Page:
Then, Pip becomes a gentleman, he assumes that great expectations mean that he may no longer be content with the good things he already has. When Mr. Joe visits Pip in London, Pip looks down on Mr. Joe and thinks that he does not fit to his new environment anymore. Pip thinks to himself, ''Not with pleasure, though I was bound to him by so many ties; no; with considerable disturbance… If I could have kept him away by paying money, I certainly would have paid money'' (pg.186). Although Joe protected and assisted Pip throughout his childhood and adolescence, Pip was still embarrassed by him. However, in the end he regrets for treating him so rude.
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After so many disappointments (He was planning to marry Biddy, but she married Mr. Joe. He expected that being a gentleman would provide him a chance to marry Estella, but she married Bentley etc.), he is finally forced to develop some simple and realistic expectations and learns how to be content with the modest living he makes in the mercantile firm. Pip learns that social class is not essential for happiness; that strict designations of good and evil, and even of guilt and innocence, are nearly impossible to maintain in a world that is constantly changing; and that his treatment of his loved ones must be the guiding principle in his life.
Great Expectations and Victorian Age
Dickens' Great Expectations is one of several reflective books of Victorian age. It is a very successful representative of its own time. Written in 1860 and following the story of Pip from childhood to adulthood, the book represents the common Victorian elements like social class difference, industrialization, Victorian houses, Victorian values and women.
At the very beginning of the book, we encounter with a typical low-class family. They live in a village among marshes. Mr. Joe is a blacksmith and his wife (the sister of Pip) is a typical Victorian low-class housewife. She sinks under the household duties and always complains about not being able to take off her apron (chapter 1-2). Because of her harsh duties, she is always frustrated and often beats Pip. Then, we encounter with high-class, well-dressed, well-dancing women like Miss Havisham and Estella through the onwards of the book.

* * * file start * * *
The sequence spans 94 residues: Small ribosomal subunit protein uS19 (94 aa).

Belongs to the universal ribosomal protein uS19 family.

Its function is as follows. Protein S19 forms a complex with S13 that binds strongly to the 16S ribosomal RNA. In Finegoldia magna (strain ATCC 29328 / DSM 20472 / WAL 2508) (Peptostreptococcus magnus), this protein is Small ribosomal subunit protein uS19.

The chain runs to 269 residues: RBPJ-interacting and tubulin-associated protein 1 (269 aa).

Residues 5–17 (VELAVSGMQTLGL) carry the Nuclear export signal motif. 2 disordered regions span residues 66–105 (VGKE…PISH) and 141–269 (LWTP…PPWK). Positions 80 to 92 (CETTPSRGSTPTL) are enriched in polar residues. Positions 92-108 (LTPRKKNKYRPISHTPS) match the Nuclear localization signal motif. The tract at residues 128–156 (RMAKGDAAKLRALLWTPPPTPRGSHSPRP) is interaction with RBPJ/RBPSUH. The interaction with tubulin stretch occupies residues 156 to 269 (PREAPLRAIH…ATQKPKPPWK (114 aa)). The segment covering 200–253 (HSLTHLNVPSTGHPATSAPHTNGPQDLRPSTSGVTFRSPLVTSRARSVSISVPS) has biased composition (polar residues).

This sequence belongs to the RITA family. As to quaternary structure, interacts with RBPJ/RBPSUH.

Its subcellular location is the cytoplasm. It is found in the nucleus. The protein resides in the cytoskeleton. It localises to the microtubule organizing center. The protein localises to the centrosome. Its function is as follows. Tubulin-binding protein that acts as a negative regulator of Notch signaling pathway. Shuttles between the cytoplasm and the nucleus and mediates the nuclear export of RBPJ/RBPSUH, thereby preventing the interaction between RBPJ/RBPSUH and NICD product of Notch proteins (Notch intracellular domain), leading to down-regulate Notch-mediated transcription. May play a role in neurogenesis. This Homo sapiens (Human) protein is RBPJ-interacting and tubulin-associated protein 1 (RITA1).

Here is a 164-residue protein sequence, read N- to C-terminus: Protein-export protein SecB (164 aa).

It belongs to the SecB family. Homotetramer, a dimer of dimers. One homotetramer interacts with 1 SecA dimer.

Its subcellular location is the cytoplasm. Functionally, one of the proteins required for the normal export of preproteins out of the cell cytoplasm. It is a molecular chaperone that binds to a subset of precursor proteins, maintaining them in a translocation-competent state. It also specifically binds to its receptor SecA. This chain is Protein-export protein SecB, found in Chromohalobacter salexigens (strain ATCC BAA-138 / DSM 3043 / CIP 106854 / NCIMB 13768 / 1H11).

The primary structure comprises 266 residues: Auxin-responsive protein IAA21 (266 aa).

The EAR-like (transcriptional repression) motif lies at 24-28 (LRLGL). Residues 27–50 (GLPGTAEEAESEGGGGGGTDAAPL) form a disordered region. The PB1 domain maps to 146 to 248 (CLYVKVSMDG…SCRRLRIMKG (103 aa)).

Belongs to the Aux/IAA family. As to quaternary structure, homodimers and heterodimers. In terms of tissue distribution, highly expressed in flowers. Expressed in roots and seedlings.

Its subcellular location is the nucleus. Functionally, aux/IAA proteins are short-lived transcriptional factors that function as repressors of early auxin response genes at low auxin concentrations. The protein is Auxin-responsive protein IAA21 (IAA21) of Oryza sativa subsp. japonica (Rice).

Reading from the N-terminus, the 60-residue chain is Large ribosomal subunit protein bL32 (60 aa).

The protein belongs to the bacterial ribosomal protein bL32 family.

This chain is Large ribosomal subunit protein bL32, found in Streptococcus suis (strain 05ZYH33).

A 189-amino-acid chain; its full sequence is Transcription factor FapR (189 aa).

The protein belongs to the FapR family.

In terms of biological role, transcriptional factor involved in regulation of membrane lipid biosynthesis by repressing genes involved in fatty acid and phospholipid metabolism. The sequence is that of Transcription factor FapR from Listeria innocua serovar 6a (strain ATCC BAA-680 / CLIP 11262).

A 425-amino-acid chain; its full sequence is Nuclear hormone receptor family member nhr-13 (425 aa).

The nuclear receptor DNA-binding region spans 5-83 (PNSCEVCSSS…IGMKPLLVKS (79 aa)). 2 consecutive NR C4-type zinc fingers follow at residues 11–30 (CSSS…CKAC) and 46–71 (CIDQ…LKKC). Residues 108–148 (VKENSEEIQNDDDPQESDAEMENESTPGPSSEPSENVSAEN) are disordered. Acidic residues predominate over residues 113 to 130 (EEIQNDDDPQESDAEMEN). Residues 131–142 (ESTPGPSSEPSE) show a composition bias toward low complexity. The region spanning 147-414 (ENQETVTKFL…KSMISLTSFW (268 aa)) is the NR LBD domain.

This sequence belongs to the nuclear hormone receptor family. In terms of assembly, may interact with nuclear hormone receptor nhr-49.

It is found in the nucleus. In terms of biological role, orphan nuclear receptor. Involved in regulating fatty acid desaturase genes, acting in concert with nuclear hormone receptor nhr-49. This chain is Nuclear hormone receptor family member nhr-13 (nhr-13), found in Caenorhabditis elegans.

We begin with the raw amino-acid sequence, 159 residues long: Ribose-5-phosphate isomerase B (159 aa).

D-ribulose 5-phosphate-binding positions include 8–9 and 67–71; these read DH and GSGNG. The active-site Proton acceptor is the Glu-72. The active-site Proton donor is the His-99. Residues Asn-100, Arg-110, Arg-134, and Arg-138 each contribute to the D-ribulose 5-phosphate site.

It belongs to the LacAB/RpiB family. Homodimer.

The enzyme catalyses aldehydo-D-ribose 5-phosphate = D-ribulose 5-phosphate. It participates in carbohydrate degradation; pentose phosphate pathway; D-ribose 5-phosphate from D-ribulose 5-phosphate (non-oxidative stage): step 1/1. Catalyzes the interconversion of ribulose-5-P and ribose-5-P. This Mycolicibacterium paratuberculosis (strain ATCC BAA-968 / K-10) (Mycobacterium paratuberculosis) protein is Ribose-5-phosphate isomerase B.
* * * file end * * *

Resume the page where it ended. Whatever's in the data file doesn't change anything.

These two different families are also the first signals of the existence of social classes in the society. On the one hand, Gargery family is a poor, uneducated, living in a village. On the other hand, Miss Havisham lives in a mansion called Satis House. The Pockets' house is full of servants. Estella is a young lady who dances well and educated abroad. Also the other women in Pip's snobbish life in London represent the typical high-class Victorian women. Having seen the two different lives in early years of his life, Pip wants to shift to the upper class. He expects to become a 'gentleman' who has all the values appreciated by the society in order to have Estella and an upper class lifestyle.
Pip's early impressions about London remind us the effects of Industrial Revolution and immigration. When he comes to London, he is amazed and displeased with the unbelievable crowd (resulting from immigration for job) and awful smell (coming from sewage due to the factories): 'I was scared by the intensity of London. I think I might have had some faint doubts whether it was not rather ugly, crooked, narrow, and dirty.'(pg. 138) The gloomy streets of Smithfield disturb him.
It is easy to see Victorian architecture and Victorian houses in the book. Satis House, Wemmick's house (like a castle), and other ornamented houses tell us the taste of architecture of those days.
It is very sad not to see some of important themes of Victorian era like child labor, prostitution, colonialism etc. in Great Expectations. But, Dickens uses colonialism in Great Expectations as a narrative device. 'A transported convict exactly meets the need for a benefactor who can make a substantial fortune yet who has to remain anonymous, and of whom Pip will eventually be ashamed. The capital law against returning from transportation sharpens the impact of the later chapters, when Pip sheds his pretensions as well as his wealth.' Thus Dickens, like so many Victorian authors who used the colonies as places to transfer burned-out characters or from which to retrieve characters, uses this aspect of colonialism as the dramatic cornerstone for his novel.' (Jonah Raskin in The Mythology of Imperialism (New York:Random House,1971))
In other words, colonialism is used not as a theme but a narrative device in Great Expectations. Also, Dickens used the other themes mentioned above in his other works. For example, Oliver Twist - child labor, destitution etc.
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